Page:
Fear can be a powerful force, a crippling roadblock to success. But it can also be a powerful motivator, an energizing stimulus for growth. For Lisa Rhinehart, it was what set her free. “The biggest thing that changed for me over the years was letting go of fear,” says the wedding photographer.
In addition to her wedding work, Rhinehart also takes on a fair number of high school senior, family, and commercial sessions from her base in Shippensburg, Pennsylvania. Her work is bold, adventurous, and playful—an interpretive reflection of clients’ unique personalities and interests. It’s the style that she started out with, and that hasn’t changed much over the 12 years she’s been plying her trade. What has changed is the way she presents herself to the world. She’s no longer afraid to let her personality shine.
“If you looked at my website when I started, you’d see something very different from what’s out there today,” says Rhinehart. “I used to think you should just show your photography and not yourself. Even in my About section, I literally didn’t talk about myself but my ideal client instead. I just didn’t think who I was as a person would matter, that it was just about the work.”
Starting a business is stressful, and Rhinehart, like many cautiously optimistic new business owners, wanted to do everything right. She knew the statistics about how many businesses failed within the first year, so she was methodical from the outset. She didn’t go full time until she had the gear she needed and knew she could replace her income as a children’s librarian. And that was smart. Fear of failing helped keep her from failing. But her caution eventually became a handicap. She had self-censored so much that her online persona was a bit bland. It didn’t match the vibrant personality clients enjoyed in their personal interactions with her. The epiphany came when Rhinehart saw how well her behind-the-scenes and personal Instagram posts were resonating with her audience.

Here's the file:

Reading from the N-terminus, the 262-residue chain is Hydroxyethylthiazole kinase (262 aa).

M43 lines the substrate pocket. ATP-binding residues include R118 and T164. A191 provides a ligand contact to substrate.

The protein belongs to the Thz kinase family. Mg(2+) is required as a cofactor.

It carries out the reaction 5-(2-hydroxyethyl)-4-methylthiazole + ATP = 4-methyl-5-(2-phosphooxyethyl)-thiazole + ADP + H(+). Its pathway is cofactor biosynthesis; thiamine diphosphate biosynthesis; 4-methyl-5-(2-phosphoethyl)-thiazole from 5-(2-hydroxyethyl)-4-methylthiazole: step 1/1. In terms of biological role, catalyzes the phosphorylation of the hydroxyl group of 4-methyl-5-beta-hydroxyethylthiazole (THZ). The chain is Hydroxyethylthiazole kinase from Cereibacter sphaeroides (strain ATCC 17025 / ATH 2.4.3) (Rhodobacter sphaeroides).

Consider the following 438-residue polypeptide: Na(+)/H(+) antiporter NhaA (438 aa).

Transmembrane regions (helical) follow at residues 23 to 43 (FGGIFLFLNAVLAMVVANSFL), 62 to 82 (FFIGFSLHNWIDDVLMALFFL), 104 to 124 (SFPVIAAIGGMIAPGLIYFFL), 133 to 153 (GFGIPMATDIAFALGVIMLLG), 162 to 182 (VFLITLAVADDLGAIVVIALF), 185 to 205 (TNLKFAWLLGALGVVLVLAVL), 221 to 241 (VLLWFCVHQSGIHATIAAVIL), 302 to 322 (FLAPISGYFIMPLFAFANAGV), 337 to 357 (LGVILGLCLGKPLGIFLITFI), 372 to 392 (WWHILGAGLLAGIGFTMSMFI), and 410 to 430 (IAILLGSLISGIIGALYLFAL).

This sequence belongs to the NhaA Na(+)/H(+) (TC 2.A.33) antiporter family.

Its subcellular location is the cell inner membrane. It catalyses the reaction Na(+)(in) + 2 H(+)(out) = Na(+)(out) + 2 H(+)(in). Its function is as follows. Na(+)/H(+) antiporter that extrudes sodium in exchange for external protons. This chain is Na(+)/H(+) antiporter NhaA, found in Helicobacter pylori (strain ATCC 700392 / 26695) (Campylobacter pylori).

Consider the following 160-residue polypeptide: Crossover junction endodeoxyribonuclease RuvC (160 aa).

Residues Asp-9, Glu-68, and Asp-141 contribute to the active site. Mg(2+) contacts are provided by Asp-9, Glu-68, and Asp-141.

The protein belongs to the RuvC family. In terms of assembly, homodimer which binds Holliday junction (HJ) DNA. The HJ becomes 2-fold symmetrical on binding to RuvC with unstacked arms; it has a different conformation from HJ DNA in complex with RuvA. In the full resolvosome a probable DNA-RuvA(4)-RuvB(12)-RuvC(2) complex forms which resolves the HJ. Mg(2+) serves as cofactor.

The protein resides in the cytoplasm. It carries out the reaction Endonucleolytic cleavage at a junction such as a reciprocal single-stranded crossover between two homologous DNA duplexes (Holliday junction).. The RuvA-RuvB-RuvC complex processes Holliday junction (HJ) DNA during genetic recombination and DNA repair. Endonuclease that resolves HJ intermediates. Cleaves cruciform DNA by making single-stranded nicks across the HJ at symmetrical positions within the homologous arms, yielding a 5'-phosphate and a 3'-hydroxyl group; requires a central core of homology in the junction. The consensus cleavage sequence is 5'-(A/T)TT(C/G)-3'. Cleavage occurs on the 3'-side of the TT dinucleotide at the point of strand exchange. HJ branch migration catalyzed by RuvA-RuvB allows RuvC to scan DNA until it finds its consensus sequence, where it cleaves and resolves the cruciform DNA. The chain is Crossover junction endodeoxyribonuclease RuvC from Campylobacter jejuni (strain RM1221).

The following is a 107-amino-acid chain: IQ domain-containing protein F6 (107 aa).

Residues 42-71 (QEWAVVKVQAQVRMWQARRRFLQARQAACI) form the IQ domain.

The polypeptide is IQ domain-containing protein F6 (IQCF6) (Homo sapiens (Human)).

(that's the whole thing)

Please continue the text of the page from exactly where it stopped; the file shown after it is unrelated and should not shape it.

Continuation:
“That was when I realized I needed to be out there,” she says. “I finally recognized that these couples are spending a lot of time with me, so it’s important for them to feel comfortable with who I am, not just the work I do.” It was also when she saw that her work, though entirely focused on clients, was also an extension of her personality. Though inspired by her clients, the images represented her vision, her creative interpretation.
So Rhinehart course-corrected her marketing. Along with her client images, she began posting more personal and behind-the-scenes images to Instagram, which created a true-to-life online persona. She hired a photographer to take profile pictures of her to use on her site and social profiles. And she not only made her About page about her, she also infused her entire site with her bright voice and vision while still providing all the information prospective clients were looking for. She covered what it’s like to work with her, explained the process from beginning to end, and added testimonials.
“I used to think that if people wanted to know more about me, they could Google me and read the reviews,” she says. “But that’s a lot of work for people. You want to make the job of hiring you as easy as possible—everything they need in one place.”
“It’s a much easier sell now that I changed my approach because I get clients that want exactly what I’m doing. I’ve had incredible clients the entire time, and I’ve been so lucky. But now it’s even easier because I don’t have to sell the ideas so much. They’ve seen how I work and what I do.”Lisa Rhinehart
Rhinehart focuses on being a personalized and personable photographer. She zeroes in on clients’ individual stories to create portraits that feel true to them. That might put her up a tree, knee-deep in a stream, braving a ski slope, or setting up in a CrossFit gym to create the experience she knows a client will value most. Putting behind-the-scenes moments out as part of her branding cements her reputation for delivering personalized experiences and images. Clients know she’s willing to enter their world, customize their time together, and capture portraits that feel unique to them.